An Introduction to Archive Descriptions
Archives are unique collections, and cataloguing practices may vary between institutions, so descriptions on the Archives Hub will look similar, but vary in the level of detail they provide.
Sections of an Archive Description
Descriptions include core sections that are common to all entries and additional sections that may be included in some descriptions but not in others.
Descriptions may be just a single level, which summarises the whole collection, or a whole hierarchy that typically comprises an overall description together with 'lower levels' that provide nested levels such as series, sub-series, and items.
If a colletion has a hierarchy it is known as a multi-level description and it will have a tree structure that you can navigate, listing all of the described sections within a collection.
A lower level entry, such as a series or item description, that forms just one part of a complete collection description, may be brief, sometimes only with a reference, title and date. The title may not make much sense unless it is viewed in the context of the whole description
The Campaign Notes described here only make sense when viewed in the context of the whole description - Colne Valley Labour Party Archive.
The key sections of an archive description are:
Reference Number: The reference used to describe the collection, often a combination of letters and numbers, such as 'MGF'.
Title: The title of the collection, intended to give an overall sense of what the collection is and who created it, e.g. British Olympic Association Archive Collection, or Papers of Millicent Garrett Fawcett. At lower levels the title may be something like Account Book or Baptism Register or just Letter. These need to be viewed in the context of the whole description.
Dates of Creation: The covering dates of the material, from the oldest to the most recent item within the collection. Typically something like '1900-1952', or maybe more specific, such as 'January 1914 - March 1915'. Sometimes dates will be more approximate, such as 'Early 19th century'. At item level the date will be specific to the document.
Language: The language of the collection, often English, but may be in any language, or a combination of languages. Some collections are in several languages, sometimes quite obscure ones! Language is not always given for items, but it is more likely to be provided if the language differs from the main language of the collection.
Physical Description: The size of the collection, often given as the number of boxes or a measurement in linear or cubic metres. Other information may be included here such as types of materials, physical condition and dimensions. For items, you may get the specific dimensions, genre or physical characterisics.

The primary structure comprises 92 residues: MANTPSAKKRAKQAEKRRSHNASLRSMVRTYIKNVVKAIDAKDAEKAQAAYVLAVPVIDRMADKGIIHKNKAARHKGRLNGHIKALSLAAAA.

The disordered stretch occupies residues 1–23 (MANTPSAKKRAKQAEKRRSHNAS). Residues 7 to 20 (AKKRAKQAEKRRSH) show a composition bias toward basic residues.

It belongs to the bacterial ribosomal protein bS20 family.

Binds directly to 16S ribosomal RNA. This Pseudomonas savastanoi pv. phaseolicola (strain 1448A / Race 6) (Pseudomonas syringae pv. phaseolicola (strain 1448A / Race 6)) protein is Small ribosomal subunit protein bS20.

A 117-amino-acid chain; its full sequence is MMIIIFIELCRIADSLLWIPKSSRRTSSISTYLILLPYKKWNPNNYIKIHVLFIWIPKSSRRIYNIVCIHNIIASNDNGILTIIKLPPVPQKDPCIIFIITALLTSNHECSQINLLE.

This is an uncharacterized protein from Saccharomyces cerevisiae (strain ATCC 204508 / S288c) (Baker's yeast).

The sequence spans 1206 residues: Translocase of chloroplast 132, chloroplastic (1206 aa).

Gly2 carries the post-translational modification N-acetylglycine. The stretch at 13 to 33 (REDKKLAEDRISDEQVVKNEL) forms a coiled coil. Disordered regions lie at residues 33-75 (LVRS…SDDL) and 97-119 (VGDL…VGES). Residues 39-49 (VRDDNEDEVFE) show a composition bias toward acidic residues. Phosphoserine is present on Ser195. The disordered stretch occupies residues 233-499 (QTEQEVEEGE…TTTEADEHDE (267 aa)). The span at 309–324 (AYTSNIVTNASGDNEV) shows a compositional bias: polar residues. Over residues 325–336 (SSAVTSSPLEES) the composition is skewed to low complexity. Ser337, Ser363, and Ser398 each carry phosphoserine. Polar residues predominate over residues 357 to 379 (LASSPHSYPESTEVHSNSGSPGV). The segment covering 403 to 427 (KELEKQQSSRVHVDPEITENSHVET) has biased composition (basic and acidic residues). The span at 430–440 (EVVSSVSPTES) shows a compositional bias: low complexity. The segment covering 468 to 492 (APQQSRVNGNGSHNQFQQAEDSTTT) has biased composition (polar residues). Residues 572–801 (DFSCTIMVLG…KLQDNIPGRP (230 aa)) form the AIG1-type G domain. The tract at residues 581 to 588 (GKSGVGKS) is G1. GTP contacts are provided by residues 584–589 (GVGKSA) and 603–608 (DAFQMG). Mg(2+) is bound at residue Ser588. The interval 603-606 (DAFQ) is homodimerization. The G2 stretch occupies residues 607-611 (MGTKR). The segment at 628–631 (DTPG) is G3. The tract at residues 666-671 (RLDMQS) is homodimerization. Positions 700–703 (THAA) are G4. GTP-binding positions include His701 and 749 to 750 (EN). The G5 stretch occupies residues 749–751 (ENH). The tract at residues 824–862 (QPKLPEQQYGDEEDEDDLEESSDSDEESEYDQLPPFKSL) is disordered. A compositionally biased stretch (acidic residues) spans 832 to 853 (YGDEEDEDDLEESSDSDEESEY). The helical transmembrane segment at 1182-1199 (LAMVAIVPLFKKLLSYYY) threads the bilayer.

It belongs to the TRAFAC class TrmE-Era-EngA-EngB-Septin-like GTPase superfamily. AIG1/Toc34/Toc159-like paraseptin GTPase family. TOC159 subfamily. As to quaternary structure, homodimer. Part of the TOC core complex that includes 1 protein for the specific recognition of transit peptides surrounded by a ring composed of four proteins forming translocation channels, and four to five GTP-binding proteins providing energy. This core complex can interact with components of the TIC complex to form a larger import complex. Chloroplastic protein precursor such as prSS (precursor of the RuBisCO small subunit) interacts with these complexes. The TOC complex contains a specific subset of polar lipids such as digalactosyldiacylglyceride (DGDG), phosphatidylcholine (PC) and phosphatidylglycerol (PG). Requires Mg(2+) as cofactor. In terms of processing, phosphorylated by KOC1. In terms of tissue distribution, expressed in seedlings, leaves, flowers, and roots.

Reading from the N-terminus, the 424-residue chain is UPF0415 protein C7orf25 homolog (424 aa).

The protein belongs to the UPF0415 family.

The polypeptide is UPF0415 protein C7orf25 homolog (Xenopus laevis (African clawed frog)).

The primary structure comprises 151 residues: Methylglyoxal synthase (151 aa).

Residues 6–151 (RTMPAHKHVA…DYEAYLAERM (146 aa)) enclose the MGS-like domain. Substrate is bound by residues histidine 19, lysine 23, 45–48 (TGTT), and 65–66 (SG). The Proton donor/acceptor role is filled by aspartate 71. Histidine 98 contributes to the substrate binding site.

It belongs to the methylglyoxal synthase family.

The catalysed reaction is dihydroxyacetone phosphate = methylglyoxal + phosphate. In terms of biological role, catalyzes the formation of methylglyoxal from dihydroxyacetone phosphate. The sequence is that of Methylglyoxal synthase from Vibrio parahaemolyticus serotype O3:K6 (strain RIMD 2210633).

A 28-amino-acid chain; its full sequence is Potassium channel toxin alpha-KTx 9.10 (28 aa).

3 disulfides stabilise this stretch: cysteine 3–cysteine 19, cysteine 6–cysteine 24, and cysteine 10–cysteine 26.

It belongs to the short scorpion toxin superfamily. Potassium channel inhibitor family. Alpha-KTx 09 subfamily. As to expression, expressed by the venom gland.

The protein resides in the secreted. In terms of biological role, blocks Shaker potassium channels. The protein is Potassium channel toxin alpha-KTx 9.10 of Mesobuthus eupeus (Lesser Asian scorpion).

Scope and Content: A description of the overall contents of the collection, which may be brief or very detailed. It may list all the series within the collection.
Arrangement: The way the archive is organised, which may include a list of the series within the collection.
Adminstrative/Biographical History: Information about the creator of the archive. For example, a biography of Millicent Garrett Fawcett or a description of The National Union of Women's Suffrage Societies.
Conditions Governing Access: May include important information about access, such as whether the collection is fully open for consultation and whether you need to make an appointment.At lower levels there may be information about items that are closed due to data protection issues or fragility.
Subjects / Personal Names / Corporate Names / Geographic Names: These are 'index terms' added by the creator of the description. They are significant people, organisations, subjects and places associated with the archive. On the Archives Hub they are clickable links, to take you to more archives that relate to the same topic area. They are most typically added at the top level, but sometimes provided at lower levels, e.g. correspondents within a series of letters.
Other descriptive information may be provided such as information about separated material (which shares the same provenance, but became separated over time), reproduction (whether the material can be copie) and the proveance and history of the material. If the material is copies, the location of the originals may be given.
The first part of a collection description, showing the 'core information' and the 'scope and content' section.
An 'item level' description, showing the breadcrumb trail that leads back to the main collection description.
This page is part of: Using Archives: A Beginner's Guide